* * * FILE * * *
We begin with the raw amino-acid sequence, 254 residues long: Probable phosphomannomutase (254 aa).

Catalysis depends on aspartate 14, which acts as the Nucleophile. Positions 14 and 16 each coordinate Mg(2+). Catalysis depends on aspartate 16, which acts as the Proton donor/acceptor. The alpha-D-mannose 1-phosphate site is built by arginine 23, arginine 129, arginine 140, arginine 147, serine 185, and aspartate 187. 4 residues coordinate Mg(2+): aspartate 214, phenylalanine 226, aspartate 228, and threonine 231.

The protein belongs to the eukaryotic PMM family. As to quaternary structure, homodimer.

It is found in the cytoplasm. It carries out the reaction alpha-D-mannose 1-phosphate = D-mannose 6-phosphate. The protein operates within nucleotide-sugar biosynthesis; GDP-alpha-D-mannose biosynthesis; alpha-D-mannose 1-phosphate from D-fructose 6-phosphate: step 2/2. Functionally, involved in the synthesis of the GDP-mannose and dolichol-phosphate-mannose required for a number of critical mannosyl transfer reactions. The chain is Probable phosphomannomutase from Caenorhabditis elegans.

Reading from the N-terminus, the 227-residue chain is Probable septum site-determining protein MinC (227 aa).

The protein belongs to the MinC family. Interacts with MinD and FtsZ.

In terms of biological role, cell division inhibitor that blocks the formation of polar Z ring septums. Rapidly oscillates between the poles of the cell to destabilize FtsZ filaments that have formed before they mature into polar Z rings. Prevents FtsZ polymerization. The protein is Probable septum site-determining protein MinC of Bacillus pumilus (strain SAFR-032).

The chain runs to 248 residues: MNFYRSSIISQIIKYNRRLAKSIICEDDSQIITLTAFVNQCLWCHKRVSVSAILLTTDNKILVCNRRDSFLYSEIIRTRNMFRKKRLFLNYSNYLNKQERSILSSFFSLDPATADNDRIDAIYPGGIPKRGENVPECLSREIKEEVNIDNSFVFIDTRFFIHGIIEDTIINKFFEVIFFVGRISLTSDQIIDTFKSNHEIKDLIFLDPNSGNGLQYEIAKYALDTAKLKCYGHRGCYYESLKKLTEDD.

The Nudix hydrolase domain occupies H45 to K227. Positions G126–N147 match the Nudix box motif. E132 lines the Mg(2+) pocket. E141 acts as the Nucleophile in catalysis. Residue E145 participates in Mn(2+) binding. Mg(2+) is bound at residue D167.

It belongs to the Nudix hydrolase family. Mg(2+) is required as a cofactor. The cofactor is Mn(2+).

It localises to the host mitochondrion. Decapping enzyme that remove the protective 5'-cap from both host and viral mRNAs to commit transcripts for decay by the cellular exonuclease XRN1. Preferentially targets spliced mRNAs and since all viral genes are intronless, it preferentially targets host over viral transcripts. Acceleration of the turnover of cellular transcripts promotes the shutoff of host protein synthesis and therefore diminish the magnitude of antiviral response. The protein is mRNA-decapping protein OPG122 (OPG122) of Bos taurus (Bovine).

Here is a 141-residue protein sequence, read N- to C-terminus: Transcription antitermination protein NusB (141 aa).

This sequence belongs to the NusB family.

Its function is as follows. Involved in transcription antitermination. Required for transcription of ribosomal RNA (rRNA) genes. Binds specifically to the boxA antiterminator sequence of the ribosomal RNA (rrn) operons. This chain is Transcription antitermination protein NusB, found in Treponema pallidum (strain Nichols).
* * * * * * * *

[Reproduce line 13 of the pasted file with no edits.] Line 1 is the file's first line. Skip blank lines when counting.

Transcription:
This sequence belongs to the NusB family.